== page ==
Although removable waveguide extension 100 may be made from any conductive material, preferably removable waveguide extension 100 comprises heavily nickel-doped plastic. Furthermore, removable waveguide extension 100 may have side portions 108 of varying dimensions, but it has been found that side portions 108 having a height of at least one inch, and more preferably 1.1 inches, will satisfy the ESD and EMI attenuation requirements of all consumers. The height of each side portion 108 is determined by measuring the distance X (as shown in FIG. 9) spanned by side portion 108 between front portion 102 and back portion 110 of removable waveguide extension 100. The ESD attenuation provided by removable waveguide extension 100 having side portions 108 with a height of 1.1 inches is greater than twenty-eight (28) decibels (dB).

Even more preferable, the removable waveguide extension 110 is provided with a conductive gasket 122, as shown in FIG. 12, to improve the electrical connectivity between removable waveguide extension 100 and faceplate 40, via snout-like waveguide extension 48, and thereby provide a more sound Faraday cage for attenuating ESD, EMI or other destructive energy. Conductive gasket 122 is received in a recessed groove 124 provided in removable waveguide extension 100. Conductive gasket may be made from any conductive material, such as for example, a conductive polymer material or a metal-plated composite material.

If a connection is to be established between, for example, fibers 66 and male connectors 68 and female transceiver connectors 61, removable waveguide extension 100 is slid over male connectors 66 (through openings 112, 120) before the connection is made. After the connection is established, removable waveguide extension 100 may then be slid down over snout-like waveguide extension 48. The chamfers 116 provided on flanges 114 of removable waveguide extension 100 permit easier sliding connection of removable waveguide extension 100 onto snout-like waveguide extension 48. FIG. 13 shows the resulting interconnection which is the same as described above for FIG. 8. Removable waveguide extension 100 is connected to snout-like waveguide extension 48 when protrusions 64 of extension 48 snap into and engage slits 118 provided in removable waveguide extension 100.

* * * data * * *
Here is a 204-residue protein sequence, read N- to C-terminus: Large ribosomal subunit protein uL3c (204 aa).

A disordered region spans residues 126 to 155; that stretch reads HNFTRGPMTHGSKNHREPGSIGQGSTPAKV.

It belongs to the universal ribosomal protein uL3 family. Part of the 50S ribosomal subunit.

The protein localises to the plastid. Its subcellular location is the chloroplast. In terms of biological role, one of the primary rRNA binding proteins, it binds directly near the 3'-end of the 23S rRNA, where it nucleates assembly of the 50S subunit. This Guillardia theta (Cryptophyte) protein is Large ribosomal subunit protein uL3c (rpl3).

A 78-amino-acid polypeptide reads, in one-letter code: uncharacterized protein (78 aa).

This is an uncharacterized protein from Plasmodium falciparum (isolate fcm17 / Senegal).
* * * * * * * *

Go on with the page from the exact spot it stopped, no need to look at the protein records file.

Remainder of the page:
If connectors 61, 68 are to be disconnected, extension 100 is first disengaged by pulling it away from faceplate 40, forcing protrusions 64 away from slits 118. Removable waveguide extension 100 is slid over fibers 66 to expose snout-like waveguide extension 48 and a portion of connectors 68. Connectors 68 may then be disconnected from transceiver connectors 61 by pulling them away from connectors 61.

It will be apparent to those skilled in the art that various modifications and variations can be made in the faceplate electrostatic discharge attenuating waveguide extensions of the present invention and in construction of these extensions without departing from the scope or spirit of the invention.

As an example, the waveguide extensions of the present invention can be used in any field that provides connections to circuit boards protected by a faceplate, such as for example, in the telecommunications field. Furthermore, although the drawings show circuit board 58 as being an optical multiplexor, the waveguide extensions of the present invention may used with any circuit board that is protected by a faceplate from ESD, EMI, or other destructive energy. Finally, although not shown in the drawings, snout-like waveguide extension 48 may extend inwardly from front portion 42 of faceplate 40, toward circuit board 58.

Other embodiments of the invention will be apparent to those skilled in the art from consideration of the specification and practice of the invention disclosed herein. It is intended that the specification and examples be considered as exemplary only, with a true scope and spirit of the invention being indicated by the following claims.

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Classifications
U.S. Classification385/53, 385/70, 385/75, 385/94
International ClassificationG02B6/44
Cooperative ClassificationG02B6/4453
European ClassificationG02B6/44C8A6